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Is there a silver bullet for precious metal use in n-type solar cells?

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Heterojunction technology (HJT) cells (pictured) use even more silver than TOPCon. Image: Huasun

As solar PV proliferates and emerges as the dominant energy transition technology in much of the world, it is taking up a larger and larger portion of the world’s silver production. Solar manufacturing accounted for around 18% of global silver production in 2023, according to the International Technology Roadmap for Photovoltaics (ITRPV) from VDMA published earlier this month.

The 2024 World Silver Survey found that silver demand in 2023 massively outpaced supply, and the deficit is likely to remain “for the foreseeable future”. This high demand is underpinned by the “remarkable” rise in solar cell and module demand, the Survey said. As silver is a key component in the manufacturing of solar cells – particularly in new generation n-type cells – manufacturers are saddled with a new cost challenge and a finite resource to work with.

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Published earlier this month, the ITRPV said the consumption of silver metallisation pastes in cell manufacturing “needs to be reduced” if the industry is to sustain its growth. The ITRPV shows that tunnel oxide passivated contact (TOPCon) cells use around 120mg of silver per cell; TOPCon has become the technology of choice for all of the biggest solar manufacturers. Each module contains 62 or 70 cells on average, which would put around 8,400mg of silver in each.

The ITRPV showed that heterojunction technology (HJT) cells and modules use even more silver than TOPCon, requiring 160mg per cell.

In comments to PV Tech Premium, Markus Fischer, vice president for R&D at Qcells and one of the writers of the ITRPV, says: “The need to reduce silver is extremely important. Especially as the switch to n-type technologies requires more silver per watt than the “old” PERC technology.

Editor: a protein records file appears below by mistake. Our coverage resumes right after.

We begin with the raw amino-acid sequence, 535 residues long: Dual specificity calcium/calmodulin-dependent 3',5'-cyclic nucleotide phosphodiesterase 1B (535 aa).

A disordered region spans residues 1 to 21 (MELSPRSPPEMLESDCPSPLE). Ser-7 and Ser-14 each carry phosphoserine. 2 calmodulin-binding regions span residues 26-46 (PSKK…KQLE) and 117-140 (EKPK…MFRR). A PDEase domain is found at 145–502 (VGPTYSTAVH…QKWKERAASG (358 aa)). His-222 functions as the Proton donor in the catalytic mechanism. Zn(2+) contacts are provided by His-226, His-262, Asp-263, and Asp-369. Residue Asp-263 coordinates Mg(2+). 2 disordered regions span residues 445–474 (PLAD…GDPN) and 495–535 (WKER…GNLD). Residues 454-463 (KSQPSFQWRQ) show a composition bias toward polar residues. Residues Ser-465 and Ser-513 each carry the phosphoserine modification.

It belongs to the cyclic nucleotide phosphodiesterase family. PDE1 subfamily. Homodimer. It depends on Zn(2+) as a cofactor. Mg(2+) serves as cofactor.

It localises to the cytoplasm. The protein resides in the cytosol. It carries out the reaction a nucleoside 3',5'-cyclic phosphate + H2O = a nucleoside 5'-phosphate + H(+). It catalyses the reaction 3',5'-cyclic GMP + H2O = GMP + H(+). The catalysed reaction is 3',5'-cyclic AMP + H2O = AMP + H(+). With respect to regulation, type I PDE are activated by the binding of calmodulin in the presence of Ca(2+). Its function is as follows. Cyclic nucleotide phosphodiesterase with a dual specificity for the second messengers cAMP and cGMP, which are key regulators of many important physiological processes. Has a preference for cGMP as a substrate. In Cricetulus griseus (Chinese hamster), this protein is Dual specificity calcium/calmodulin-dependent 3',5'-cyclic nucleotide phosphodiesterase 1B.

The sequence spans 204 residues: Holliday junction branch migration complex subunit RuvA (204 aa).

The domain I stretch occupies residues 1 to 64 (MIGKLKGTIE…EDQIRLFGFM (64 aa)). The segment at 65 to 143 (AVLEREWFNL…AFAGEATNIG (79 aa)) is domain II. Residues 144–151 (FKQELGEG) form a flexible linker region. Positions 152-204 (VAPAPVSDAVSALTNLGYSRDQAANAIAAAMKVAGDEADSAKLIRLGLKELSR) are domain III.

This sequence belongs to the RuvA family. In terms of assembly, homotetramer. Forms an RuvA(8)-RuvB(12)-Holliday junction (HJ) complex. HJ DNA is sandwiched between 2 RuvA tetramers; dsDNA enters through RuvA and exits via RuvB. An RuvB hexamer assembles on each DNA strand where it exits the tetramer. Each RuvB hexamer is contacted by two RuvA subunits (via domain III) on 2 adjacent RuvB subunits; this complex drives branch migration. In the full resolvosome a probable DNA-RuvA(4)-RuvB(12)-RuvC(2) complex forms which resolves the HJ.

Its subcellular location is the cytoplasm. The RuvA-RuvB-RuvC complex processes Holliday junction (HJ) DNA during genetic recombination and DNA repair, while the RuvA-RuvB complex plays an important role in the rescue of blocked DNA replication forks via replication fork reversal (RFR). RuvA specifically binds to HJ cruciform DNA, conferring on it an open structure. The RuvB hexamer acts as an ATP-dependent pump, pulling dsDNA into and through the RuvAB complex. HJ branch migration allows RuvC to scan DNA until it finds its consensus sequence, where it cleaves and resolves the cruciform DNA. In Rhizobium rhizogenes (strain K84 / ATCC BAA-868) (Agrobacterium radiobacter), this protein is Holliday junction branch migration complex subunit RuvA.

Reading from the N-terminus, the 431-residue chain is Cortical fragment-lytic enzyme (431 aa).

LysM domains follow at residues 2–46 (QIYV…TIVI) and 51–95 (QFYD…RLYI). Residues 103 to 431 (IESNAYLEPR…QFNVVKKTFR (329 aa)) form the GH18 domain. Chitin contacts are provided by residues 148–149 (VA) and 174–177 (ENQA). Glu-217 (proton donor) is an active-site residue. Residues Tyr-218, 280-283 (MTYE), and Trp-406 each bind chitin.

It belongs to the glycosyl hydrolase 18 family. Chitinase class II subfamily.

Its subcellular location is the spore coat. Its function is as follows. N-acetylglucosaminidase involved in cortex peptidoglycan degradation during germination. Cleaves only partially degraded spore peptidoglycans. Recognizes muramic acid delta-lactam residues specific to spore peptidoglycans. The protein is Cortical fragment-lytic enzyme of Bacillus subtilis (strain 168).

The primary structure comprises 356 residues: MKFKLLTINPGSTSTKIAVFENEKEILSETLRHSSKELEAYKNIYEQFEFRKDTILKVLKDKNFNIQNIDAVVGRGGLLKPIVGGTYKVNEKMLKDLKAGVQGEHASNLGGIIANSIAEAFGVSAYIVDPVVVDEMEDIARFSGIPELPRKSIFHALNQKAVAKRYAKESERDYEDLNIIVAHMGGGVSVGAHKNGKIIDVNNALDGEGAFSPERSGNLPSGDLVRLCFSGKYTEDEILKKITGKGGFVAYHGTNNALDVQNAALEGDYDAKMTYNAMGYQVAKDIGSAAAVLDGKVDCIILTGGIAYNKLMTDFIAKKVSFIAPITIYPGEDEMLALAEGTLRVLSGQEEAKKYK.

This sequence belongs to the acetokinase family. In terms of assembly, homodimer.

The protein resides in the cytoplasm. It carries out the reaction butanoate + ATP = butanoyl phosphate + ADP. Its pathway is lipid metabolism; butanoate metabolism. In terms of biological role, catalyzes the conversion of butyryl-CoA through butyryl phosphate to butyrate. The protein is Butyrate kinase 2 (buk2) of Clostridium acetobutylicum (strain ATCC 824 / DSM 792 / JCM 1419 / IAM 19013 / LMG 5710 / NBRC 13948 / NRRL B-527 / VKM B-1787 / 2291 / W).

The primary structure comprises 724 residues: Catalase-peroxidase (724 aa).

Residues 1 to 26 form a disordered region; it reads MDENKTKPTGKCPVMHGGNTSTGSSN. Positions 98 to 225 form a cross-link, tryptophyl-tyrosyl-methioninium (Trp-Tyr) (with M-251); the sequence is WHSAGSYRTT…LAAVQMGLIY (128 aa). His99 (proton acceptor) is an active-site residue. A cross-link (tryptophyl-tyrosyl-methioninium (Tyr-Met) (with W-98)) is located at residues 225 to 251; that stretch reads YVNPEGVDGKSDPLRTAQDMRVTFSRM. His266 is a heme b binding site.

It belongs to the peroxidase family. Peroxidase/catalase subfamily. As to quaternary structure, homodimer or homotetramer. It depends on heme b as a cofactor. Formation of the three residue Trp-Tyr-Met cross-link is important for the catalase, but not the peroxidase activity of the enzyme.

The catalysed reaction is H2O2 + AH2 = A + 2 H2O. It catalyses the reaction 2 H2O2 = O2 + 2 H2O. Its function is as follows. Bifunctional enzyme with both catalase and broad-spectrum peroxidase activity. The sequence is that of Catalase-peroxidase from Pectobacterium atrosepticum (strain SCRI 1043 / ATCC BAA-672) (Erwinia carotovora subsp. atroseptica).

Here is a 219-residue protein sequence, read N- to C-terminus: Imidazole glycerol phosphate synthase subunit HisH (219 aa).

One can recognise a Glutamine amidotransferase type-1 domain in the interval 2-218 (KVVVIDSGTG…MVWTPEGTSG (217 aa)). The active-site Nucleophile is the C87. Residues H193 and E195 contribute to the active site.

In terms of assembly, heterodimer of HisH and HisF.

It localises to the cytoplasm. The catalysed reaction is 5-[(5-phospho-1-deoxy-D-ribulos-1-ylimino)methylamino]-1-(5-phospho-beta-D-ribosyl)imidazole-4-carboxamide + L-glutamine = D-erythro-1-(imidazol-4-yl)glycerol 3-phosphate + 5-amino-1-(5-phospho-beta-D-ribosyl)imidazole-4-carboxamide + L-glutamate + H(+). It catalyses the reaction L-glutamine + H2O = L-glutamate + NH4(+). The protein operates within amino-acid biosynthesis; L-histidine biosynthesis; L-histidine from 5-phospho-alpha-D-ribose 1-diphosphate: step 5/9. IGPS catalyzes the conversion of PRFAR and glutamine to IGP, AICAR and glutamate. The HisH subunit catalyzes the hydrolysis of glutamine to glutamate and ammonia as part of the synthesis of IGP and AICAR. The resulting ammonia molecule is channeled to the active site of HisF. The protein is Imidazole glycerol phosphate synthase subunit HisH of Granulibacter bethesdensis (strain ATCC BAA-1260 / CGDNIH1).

“TOPCon and HJT require silver on both sides, while PERC worked well with aluminium fingers on the rear side.”

Fischer says that the current price of silver is around US$1 per gram, which the ITRPV translated to around one US$ cent per watt for a solar cell. Simultaneously, the price of silver continues to fluctuate, and more and more solar supply is shifting towards more silver-intensive n-type production.

Silver reduction methods

The two-pronged attack of vastly growing solar capacity and the shift to n-type technologies has converged to make silver a real pressure point for future solar manufacturing.

The industry is aware of the problem silver poses, and innovations are emerging. German testing house Fraunhofer ISE announced a fine screen printing process last month designed to reduce the silver consumption for HJT cells. The researchers claimed that the “long-term cost-competitiveness” of mass-produced HJT cells – like those from Meyer Burger or REC in Europe – hinges on reducing silver use.

Thinner grid lines are one of the major methods of reducing silver in cell production. Shortly after Fraunhofer’s research, Korean-owned manufacturer Qcells announced a partnership with Lumet – an Israeli technology research firm – to reduce the silver in its predominantly TOPCon cell production. Lumet claims that its metallisation technology can produce grid fingers of “sub 10 microns” in width, which it said go beyond the “plateau” reached by screen printing technologies around 20 microns.

Fischer maintains that screen printing technologies – the most mature and proven method for metallisation – are capable of meeting the challenges of silver reduction. He says: “ITRPV contributors mainly see screen printing as still capable of meeting those challenges in mass production. New technologies have to compete with mature screen printing.”

Is copper an alternative?

The ITRPV looks into the alternatives to silver being pursued in parts of the industry. Chief among them is copper, which is less expensive and can be applied in plating techniques or in combination with silver.

Fischer tells PV Tech Premium that copper is more likely to be implemented in HJT cell production in the future than TOPCon.

He says: “As HJT requires lower-temperature technologies for cell contact formation and for interconnections, the introduction of copper is expected to be implemented there first.

“Copper for TOPCon in mass production appears to be much more challenging.”

The ITRPV forecasts that processes using copper in HJT cell production will gradually increase their market share from roughly 10% in 2024 to just over 50% in 2031. Simultaneously, it forecasts that HJT cells will increase their market share to around 20% by the same time, from around 5% in 2023. At the same time, ITRPV forecasts that TOPCon will take up over 50% of the market.

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